The “City of Trees”
The “City of Trees” is Sacramento’s nickname for a reason. Though it’s a bit difficult to lose count, our city has the most trees per capita of any other city in the world (though some say Paris takes the top spot). These elms, oaks and sycamores provide a totally green aesthetic to our community and much-needed shade in the summer months — they can actually lower ground temperatures by 36 degrees on a hot day.
The city enjoys a Mediterranean climate, which means we can spend a lot of time walking and biking the nearby American River Bike Trail, hiking, whitewater rafting, kayaking and just enjoying afternoons year-round under our shady trees.
Let It Snow?
Snow in Sacramento is extremely rare. So rare, in fact, that there hasn’t been a decent amount of accumulation since 1976 (when there were 2 inches). Dustings come and go, but Sacramento stays basically snow-free.
A Robust Seaport
Sacramento may not have a front-row seat on the ocean, but it does have a robust seaport, thanks to the Sacramento/San Joaquin Delta River. It’s called the Port of West Sacramento, and it is 87.6 miles from San Francisco.
Two Cities in One?
Did you know that Sacramento is two cities in one? The city of Sacramento is only 17 feet above sea level. Underground tours, put on by the Sacramento History Museum, take visitors down into the Old Town Sacramento tunnels to share stories about the businesses and lives that once thrived below our feet — and to rave about the Sacramento spirit that helped the city to rebuild after a devastating 1862 storm and flood.
The Pony Express service originated right in Sacramento back in 1860 and stretched as far east as Missouri.
Grand Electric Carnival in 1895
The Grand Electric Carnival was a night parade of illuminated floats mounted on electric streetcars that rolled down streets ablaze with lights. It was held on Sept. 9, 1895, to celebrate the arrival of hydroelectric power in Sacramento from 22 miles away at the Folsom Powerhouse. Sacramento’s electric carnival parade was so beautiful that Walt Disney Co. later used it as a model for its Electrical Parade. It's what was said to be the world’s first long-distance electric power transmission.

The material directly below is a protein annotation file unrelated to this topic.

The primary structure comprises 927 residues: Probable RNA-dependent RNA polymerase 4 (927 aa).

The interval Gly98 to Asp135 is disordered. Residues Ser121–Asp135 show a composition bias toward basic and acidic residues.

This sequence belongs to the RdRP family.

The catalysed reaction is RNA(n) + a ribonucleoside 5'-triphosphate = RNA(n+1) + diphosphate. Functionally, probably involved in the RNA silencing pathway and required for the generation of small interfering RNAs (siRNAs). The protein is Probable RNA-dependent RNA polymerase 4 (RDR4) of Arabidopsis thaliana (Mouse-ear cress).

In 1903, the first car dealership opened, and one year later, 27 Sacramento residents owned cars.
I Street Bridge
I Street Bridge is the heaviest swinging center bridge in the U.S., built in 1911. Overall, the bridge weighs over 7 million pounds and has two decks for highway and railroad traffic. The bridge can span 90 degrees clockwise to give fast access to the city river and carries about 10,000 vehicles and trucks.
Animal Exhibits in McKinley Park
Animal exhibits existed in McKinley Park for many years. In 1914, two brown bear cubs were added to the deer, rabbits, doves and pheasants that had been there for many years. The deer park was located where the George “Butter” Cole field is today. Monkeys, raccoons and some exotic birds were housed in the Northeastern corner. A lion was added in 1917. According to one account, alligators had been placed in the small lake in McKinley Park. In June of 1927, when the Land Park zoo opened, all of the animals were transferred to the superior facility.
Only in Sacramento will you find a national landmark named after its previous title of a once-proud music retailer in history: Tower Records. The same building is now known as the Tower Theater, and it’s so popular that within that intersection are Tower Books and the Tower Café.
At one point in 1866, Sacramento was considered home to author Mark Twain back when The Sacramento Union newspaper was operational. Twain began writing long before even considering the adventures of one Huckleberry Finn and one Tom Sawyer.